Reduce your debt

Can you easily manage your monthly loan payments? Or do you often run out of money before you run out of month? From the following list, total your current required minimum monthly payments.

  • Car #1 -
  • Car #2 -
  • Car #3 -

2 Lenders would probably use income from the past two years and the year to date. However, this example illustrates the principle.

  • Motorcycle -
  • Jet ski -
  • Power boat -
  • Furniture -
  • Student loan(s) -
  • Appliance -
  • Credit card #1 -
  • Credit card #2 -
  • Credit card #3 -
  • Credit card #4 -
  • Medical bills -
  • Alimony -
  • Child support -
  • Merchant account #1 -
  • Merchant account #2 -
  • Merchant account #3 -
  • Judgments/liens -
  • Personal loans -
  • Mortgage #1 -
  • Mortgage #2 -
  • Other -
  • Other -
  • Other -
  • Other -
  • Other -
  • Total monthly debt repayments = $_

What to Count, What to Leave Out

To calculate the total debt ratio, lenders usually divide your monthly payments into two types: (1) installment debt, which includes self-liquidating debts such as autos, boats, medical bills, and student loans; and (2) revolving (or open) accounts which include Visa, Mastercard, AmEx Optima, Home Depot, Heloc (home equity line of credit), and any other types of credit lines that remain open until you or your creditor closes them.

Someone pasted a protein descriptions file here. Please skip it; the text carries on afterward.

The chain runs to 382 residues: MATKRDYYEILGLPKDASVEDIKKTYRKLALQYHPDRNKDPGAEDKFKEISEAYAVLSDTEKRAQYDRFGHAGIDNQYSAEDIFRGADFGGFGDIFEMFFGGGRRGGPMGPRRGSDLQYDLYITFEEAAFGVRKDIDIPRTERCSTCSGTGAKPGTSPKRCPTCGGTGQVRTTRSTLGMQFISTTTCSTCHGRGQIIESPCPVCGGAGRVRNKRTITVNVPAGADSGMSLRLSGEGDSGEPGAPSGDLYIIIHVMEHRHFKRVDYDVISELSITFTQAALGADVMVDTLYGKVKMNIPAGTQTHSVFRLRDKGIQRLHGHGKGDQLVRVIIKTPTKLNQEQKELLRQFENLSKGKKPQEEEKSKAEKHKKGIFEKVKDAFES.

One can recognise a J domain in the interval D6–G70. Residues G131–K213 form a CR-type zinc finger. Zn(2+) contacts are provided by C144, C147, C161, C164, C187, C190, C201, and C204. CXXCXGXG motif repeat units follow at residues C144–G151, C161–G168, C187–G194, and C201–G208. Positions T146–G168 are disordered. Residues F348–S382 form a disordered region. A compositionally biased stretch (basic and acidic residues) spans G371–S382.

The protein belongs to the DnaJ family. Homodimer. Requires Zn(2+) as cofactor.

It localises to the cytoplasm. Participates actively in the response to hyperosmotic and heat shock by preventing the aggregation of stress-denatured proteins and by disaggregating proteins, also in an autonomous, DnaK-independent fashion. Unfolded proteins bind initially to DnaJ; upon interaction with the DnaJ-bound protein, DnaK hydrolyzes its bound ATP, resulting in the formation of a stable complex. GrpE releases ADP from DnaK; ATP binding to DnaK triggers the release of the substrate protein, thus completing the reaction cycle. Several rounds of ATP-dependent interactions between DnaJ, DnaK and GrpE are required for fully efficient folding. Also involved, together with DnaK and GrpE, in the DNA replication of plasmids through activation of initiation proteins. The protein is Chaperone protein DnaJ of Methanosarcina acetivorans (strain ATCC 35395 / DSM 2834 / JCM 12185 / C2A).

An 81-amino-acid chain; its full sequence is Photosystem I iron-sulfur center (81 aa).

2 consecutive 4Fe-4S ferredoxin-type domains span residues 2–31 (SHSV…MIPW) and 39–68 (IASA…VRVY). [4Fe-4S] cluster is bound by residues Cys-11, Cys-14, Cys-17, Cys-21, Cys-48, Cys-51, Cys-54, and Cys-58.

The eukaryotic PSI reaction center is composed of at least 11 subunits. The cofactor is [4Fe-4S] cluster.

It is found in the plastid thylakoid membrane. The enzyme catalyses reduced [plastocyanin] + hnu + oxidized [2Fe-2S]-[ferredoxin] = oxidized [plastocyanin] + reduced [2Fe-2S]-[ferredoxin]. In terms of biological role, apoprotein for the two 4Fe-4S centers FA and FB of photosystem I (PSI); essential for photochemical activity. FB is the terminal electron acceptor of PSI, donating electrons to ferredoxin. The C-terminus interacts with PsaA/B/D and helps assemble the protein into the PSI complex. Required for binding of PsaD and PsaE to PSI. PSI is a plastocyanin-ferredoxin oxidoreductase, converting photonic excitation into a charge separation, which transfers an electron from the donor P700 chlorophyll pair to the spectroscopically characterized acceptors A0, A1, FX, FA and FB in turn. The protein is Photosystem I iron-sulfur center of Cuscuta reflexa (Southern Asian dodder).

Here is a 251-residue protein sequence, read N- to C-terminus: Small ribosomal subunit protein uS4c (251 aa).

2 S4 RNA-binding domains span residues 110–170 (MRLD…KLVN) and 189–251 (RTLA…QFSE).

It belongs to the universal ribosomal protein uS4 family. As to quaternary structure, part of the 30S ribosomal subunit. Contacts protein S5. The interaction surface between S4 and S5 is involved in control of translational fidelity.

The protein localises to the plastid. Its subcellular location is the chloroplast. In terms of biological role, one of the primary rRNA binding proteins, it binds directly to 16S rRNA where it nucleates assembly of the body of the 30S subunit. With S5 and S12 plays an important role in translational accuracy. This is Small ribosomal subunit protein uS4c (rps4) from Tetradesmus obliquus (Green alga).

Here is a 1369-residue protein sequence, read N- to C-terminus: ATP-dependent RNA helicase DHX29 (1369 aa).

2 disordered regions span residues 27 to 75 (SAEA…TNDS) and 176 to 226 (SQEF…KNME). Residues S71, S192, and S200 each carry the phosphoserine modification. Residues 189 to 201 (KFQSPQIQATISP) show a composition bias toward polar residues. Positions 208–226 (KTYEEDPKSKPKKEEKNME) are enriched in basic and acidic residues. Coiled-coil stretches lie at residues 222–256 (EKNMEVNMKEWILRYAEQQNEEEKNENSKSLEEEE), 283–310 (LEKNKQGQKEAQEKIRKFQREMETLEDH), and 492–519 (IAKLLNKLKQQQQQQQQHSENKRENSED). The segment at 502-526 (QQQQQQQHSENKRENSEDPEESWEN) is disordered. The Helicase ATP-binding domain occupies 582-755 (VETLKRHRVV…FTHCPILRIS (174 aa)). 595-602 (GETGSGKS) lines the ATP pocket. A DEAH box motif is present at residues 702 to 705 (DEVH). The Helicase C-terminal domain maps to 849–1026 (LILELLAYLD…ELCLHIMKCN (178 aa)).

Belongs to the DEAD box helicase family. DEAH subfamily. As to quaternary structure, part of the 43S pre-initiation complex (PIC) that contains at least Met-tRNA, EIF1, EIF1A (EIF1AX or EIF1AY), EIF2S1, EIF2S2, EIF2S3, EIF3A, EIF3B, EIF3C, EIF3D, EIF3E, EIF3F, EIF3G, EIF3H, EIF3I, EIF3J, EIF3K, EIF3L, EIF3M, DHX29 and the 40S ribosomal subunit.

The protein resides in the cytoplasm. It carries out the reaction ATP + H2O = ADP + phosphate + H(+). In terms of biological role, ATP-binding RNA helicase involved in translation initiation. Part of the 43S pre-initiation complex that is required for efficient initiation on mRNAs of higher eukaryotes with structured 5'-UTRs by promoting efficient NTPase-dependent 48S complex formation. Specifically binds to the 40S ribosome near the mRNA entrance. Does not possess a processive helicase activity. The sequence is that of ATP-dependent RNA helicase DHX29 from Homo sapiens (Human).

Not All Payments Count

Most lenders delete payments for installment debts that are scheduled to be paid off within 6 to 10 months. However, if your auto lease will expire shortly, those payments may still count against you. The lender assumes (unless convinced otherwise) that you will continue to pay this expense because you soon will sign a lease for a new car to replace the old one.

You do, however, get a break for qualifying when lenders look at your revolving debt. Even if you regularly pay hundreds of dollars more per month than your minimum payment(s) due, most lenders will only count your payment as 5 percent of your outstanding balances. Or when less than 5 percent, your actual minimum required payments—providing you ask the lender to do so.

Prepare Well in Advance

As with proving your qualifying income, prepare your desired debt profile as soon as you can. Not only will this tactic lift your qualifying ratios, it may also boost your credit scores. Here are some tips:

  • Consolidate bills: One payment of $280 a month will hurt you less than four payments of $125; however, don't close three accounts and then run one up close to its credit limit. Credit scoring doesn't like high balances relative to card limits.
  • Pay down debt: If your installment debt has only 11 or 12 months to go, prepay two or three payments. That pushes those debts off the table and out of sight—under the rules followed by many lenders.
  • Pay off debt: If you can swing it, get rid of as much debt as you can.
  • Avoid new debt: The less your debt, the better you look. Even if you can afford them, avoid new loans.

Remember, destructive debt destroys your ability to build wealth; it destroys your ability to borrow constructively to finance wealth-producing assets such as real estate. You cannot achieve financial freedom if you enslave yourself to car loans, credit cards, and other degrading types of debt.


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